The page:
Steve LeVine is one of the most respected technology journalists out there, so I was glad to see he started a new role at The Information, publishing a newsletter called The Electric. As its name implies, Steve will be covering the future of transportation, along with the trillions of dollars of wealth “created by the nascent battery and electric vehicle revolutions over the next two decades.” In one of his first installments, out this week, Steve spends time on the front lines of the battery boom, and walks his readers through a nuanced exploration of the different battery chemistries being pursued—from solid state to LFP—along with their challenges and restraints. (As an aside, I highly recommend Steve’s book from a few years back—The Powerhouse: America, China, and the Great Battery War.)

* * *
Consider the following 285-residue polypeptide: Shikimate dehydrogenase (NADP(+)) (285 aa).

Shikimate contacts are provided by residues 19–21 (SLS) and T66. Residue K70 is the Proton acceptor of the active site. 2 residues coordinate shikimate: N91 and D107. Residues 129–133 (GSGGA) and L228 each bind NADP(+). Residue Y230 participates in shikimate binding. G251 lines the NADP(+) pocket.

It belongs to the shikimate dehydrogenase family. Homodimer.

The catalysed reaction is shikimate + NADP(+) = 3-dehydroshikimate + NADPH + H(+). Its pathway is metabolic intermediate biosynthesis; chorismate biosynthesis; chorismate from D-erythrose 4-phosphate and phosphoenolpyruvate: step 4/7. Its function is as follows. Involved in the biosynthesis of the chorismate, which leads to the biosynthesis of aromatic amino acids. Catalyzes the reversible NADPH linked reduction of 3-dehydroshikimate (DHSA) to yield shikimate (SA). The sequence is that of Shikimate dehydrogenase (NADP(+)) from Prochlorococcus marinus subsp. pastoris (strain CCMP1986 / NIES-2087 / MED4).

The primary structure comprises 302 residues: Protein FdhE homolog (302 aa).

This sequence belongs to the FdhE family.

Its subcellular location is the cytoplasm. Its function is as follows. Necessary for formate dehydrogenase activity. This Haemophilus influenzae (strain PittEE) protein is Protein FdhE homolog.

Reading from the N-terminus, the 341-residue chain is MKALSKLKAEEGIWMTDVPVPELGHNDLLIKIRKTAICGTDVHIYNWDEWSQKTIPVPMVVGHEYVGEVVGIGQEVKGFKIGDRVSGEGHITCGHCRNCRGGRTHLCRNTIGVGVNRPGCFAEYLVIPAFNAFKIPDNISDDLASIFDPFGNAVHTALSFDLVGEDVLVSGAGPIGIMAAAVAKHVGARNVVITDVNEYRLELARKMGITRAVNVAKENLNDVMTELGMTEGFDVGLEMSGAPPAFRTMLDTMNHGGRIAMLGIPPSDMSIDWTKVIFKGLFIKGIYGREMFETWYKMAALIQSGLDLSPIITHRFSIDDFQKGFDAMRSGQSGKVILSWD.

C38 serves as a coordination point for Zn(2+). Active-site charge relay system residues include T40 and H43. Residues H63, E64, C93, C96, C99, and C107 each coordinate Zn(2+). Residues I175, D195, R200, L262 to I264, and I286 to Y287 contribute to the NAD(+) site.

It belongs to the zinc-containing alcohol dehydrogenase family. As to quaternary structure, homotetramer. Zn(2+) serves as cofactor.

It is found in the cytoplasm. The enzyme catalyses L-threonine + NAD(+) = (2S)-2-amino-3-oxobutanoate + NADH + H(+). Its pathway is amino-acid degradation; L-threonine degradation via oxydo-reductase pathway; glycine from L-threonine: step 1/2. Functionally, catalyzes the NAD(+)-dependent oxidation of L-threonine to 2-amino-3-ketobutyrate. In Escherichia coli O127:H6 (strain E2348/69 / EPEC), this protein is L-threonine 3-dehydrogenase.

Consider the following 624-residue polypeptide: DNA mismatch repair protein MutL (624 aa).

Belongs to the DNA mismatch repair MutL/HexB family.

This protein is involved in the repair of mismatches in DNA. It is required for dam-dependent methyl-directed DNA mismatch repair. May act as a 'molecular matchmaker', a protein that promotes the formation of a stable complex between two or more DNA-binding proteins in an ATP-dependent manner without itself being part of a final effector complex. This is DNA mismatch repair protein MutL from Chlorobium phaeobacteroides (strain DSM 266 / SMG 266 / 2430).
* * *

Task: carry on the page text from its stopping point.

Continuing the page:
“Musk’s strategy reflects a distrust of next-gen promises. So far, he has been well served by doing so, since the entire last decade went by without a single major battery breakthrough going commercial. The winner of the competition between the next-gen battery developers, and their collective race against traditional lithium-ion batteries including LFP, may be decided on the factory floor. That is, who can get their chemistry into mass production and into the greatest number of EVs first? ‘It’s not whose breakthrough science works,’ said Sila’s Berdichevsky, ‘but who gets to scale.’ He was speaking about the chances for his own product, but he might as well have been describing the entire colossal contest.”


A few more links I enjoyed: